to the fence near my father's (David Moreland's) house, and called father
and me from the cabin and informed us that he had just shot and badly
wounded a deer, in the grove near by, and if we would go out we could get
it. We went out of course, and brought it in. That day, Mr. Clark preached
in the new school house." Shooting deer on the Sabbath was evidently
considered by the pioneer preacher of Delaware as falling within his
legitimate calling, and he probably wanted a nice venison steak for
"As soon as
the new school house was completed," states Mr. Moreland, "the first
school in the county was opened in it, during the same Fall, by Mrs.
McClelland, wife of Hon. James A. McClelland, who had been for some years
a Member of Congress from Fayette Co., Penn., and who came to Iowa shortly
before in reduced circumstances." Congressmen did not get rich in those
Autumn of 1840, William and Cornelia Dillon, twin children of Mr. and Mrs.
G. D. Dillon, were born, being the first births recorded after the birth
and death of Mr. Bennett's child, in 1837-38; and on the 7th of January,
1841, John W. Corbin was born.
law suit, so far as is known, occurred about this time. Charles W. Hobbs
bought a yoke of cattle of Mr. Kibbee, and, shortly after, one of the oxen
died. Hobbs thought he ought not to pay full price, and Kibbee thought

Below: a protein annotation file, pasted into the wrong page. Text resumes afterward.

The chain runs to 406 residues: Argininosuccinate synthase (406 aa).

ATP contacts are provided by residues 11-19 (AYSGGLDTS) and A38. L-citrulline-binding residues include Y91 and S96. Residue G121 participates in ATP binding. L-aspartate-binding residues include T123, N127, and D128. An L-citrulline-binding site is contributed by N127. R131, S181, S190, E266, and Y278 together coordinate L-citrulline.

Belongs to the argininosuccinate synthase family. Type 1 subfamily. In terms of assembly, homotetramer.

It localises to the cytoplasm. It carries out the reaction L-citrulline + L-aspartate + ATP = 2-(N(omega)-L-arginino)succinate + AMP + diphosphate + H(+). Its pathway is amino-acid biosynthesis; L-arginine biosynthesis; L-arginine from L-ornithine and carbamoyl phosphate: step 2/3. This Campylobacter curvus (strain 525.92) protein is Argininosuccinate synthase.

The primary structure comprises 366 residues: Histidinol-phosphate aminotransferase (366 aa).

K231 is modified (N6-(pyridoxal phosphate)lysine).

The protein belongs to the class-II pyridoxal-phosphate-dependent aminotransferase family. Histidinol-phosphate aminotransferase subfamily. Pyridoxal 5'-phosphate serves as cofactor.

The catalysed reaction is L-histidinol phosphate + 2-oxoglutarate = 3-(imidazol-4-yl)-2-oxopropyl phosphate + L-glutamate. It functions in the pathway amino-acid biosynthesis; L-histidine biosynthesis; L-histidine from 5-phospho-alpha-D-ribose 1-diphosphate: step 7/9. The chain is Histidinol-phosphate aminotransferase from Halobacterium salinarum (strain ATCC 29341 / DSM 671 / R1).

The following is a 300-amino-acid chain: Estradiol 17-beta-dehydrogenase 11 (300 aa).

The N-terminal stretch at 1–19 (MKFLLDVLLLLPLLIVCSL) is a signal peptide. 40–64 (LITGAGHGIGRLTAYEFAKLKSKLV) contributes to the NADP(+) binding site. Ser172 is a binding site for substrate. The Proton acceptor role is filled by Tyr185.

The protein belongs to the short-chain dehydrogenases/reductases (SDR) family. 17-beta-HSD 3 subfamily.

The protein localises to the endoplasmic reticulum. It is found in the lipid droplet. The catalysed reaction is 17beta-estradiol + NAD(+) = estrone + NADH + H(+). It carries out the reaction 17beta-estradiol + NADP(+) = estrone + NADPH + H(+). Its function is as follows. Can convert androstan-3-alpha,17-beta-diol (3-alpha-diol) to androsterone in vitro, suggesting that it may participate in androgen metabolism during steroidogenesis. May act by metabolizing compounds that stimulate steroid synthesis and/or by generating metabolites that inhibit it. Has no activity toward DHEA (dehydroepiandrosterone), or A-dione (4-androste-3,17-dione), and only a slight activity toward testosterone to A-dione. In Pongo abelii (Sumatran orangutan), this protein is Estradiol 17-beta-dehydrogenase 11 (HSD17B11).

differently. Suit was brought before Gilbert D. Gillon, Justice of the
Peace, and the case was considered one of such magnitude that a jury was
called. Among the jurymen remembered were Joel Bailey, Leroy Jackson and
Roland Aubrey. The jury thought that if they adhered strictly to law they
could not do equal and exact justice to both parties, and failed to agree,
but intimated that referees might agree. At the request of both parties,
the jurymen consented to act as referees. Sitting in equity thereon, they
readily agreed upon a decision they considered just and right, but says
one of them, "we mad both parties mad."
The first marriage
license issued to Delaware people by the Clerk of Dubuque County, now on
record, was issued to John Delong and Matilda A. Kibbee, June 19, 1840.
Miss Kibbee was the daughter of Lucius Kibbee, then living where Rockville
now stands, and the inference is, in the absence of absolute knowledge,
that the wedding, which took place June 21, 1840, was at his house. If so,
this must, in the light of present knowledge, be considered the first
wedding in Delaware County. Mr. Delong lived at Cascade, Dubuque County.
1840, it is said that Thomas Cole and Miss Barbara Nicholson,
step-daughter of William Eads, were married at Eads' Grove, by Rev. Simeon
Clark; and it has been stated that this was the first wedding in the
license registered of Dubuque County does not show that license was
issued, and the marriage certificate is not now on file there. There is on
file, in the Office of the Clerk of the Court at Dubuque, a document which
was, doubtless, filed to show Mr. Clark's authority to solemnize marriages
as a substitute for a minister of the Gospel. This is a certificate,
signed by Bishop Thomas A. Morris, certifying that "Simeon Clark is set
apart for a Deacon in the Methodist Episcopal Church," and "recommending
him, in the absence of a Elder,
as a suitable person to
administer the ordinance of Baptism, marriage and burial of the dead."
This document was dated at Plattville, W. T., August 29, 1841. Doubtless
Mr. Clark neglected to make the proper return of the marriage to be
recorded at Dubuque.